They searched through the night and into the day, but it seemed Veldon – like his father before him – was long gone.
The court declared Veldon outlaw.
What other outcome could there be? If he was found he could be – should be – killed on sight. No one was to help him, shelter him, feed him, give him goods or money. Any sighting must be reported.
And in the meantime, young Diron was laid to rest. Another burning in another field. The air must be so thick with the ashes of the dead. Jeddos wondered sometimes if there weren’t just everywhere around them, running invisible fingers over arms and shoulder, down backs, flickering through hair. There were rumours that Diron had had his eye on a girl, that the two had pledged secretly to marry, and were just working up the courage to approach their parents. Another rumour added that the girl had been one who’d caught Veldon’s eye as well – the source of the fight, most likely. And on the subject of Veldon: it was supposed by some that he had gone in search of his father, had found him living in Elliosh, and had set up there with him and his new woman.
Krislyn watched in silence and at a distance. She felt the hostility of Diron’s family. Her self-imposed isolation would become increasingly mutual, reinforced over time by itself, until she became the lonely old woman shut up away from her neighbours. Jeddos couldn’t imagine how life could ever bring her happiness now.
He wondered if he should dare approach her – all the things that had happened in their lives, between and around them. But her pain radiated out of her body, too much for him to turn aside from. He spoke a brief apology to Amtelda – since this would hurt her, and stoke up the jealousy she had every right to feel – and went to Krislyn’s side.
She looked up, looked through him.
“I’m really sorry,” he tried.
“It makes no difference. Nothing does.”
And words, really, were useless. He put his arm around her and stood with her, watching as the mourners slowly moved away in ones and twos.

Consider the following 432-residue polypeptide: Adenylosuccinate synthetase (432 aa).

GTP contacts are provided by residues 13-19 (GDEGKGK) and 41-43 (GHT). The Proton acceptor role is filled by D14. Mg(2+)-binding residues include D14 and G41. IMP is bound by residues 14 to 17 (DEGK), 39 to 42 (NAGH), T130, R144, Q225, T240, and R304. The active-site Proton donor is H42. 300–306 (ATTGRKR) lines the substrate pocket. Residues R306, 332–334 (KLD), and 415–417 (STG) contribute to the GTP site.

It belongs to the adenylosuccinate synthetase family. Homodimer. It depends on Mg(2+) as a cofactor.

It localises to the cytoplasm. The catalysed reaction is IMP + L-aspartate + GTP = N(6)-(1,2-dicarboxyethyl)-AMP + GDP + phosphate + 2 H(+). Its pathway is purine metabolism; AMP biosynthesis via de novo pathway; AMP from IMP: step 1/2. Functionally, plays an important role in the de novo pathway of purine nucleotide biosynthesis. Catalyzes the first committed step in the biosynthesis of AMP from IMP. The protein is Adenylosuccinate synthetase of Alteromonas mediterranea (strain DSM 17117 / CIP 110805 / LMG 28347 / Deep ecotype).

Krislyn cried into his shoulder, unedited and anguished. She whispered, “This is such a dreadful world, isn’t it?”
Jeddos wondered if this would make him a murderer.
Perhaps it would.
Or maybe he would reach this fabled cottage and find it empty. This witch – if she lived – would have to be something approaching two hundred years old. It spoke something of her legend that he was even making this journey, that he might even consider that he’d find her there. Or not. Perhaps she only appeared to women, only helped women with their lives.
Or ruins them, as the case may be.
Perhaps he hoped he wouldn’t find it, that he could go back home having done what he could, having done his best. But no, the cottage was there, three heavy stone walls, a stone slab of a roof, the whole thing covered in moss and a growth of wildflowers. A leather curtain hanging where a door might have been. A small, ragged, and yet dignified old woman stood in the doorway, arms folded, clearly awaiting him.
“I’ve come for your help,” he said, although there was also a knife beneath his shirt.
“Of course,” she said.
“I want to know if you can change the past.”
“Ah, Jeddos,” she reached to take his hand, “Come inside. I will help you as best I can.”
Picture credit/discredit: author's own work.
Shameless Marketing Ploy: the setting for this story, the village of Hurrendel, is one of the principal locations in my e-book, The Price of Blood. Which you can find right here, at Amazon.com. Just so you know...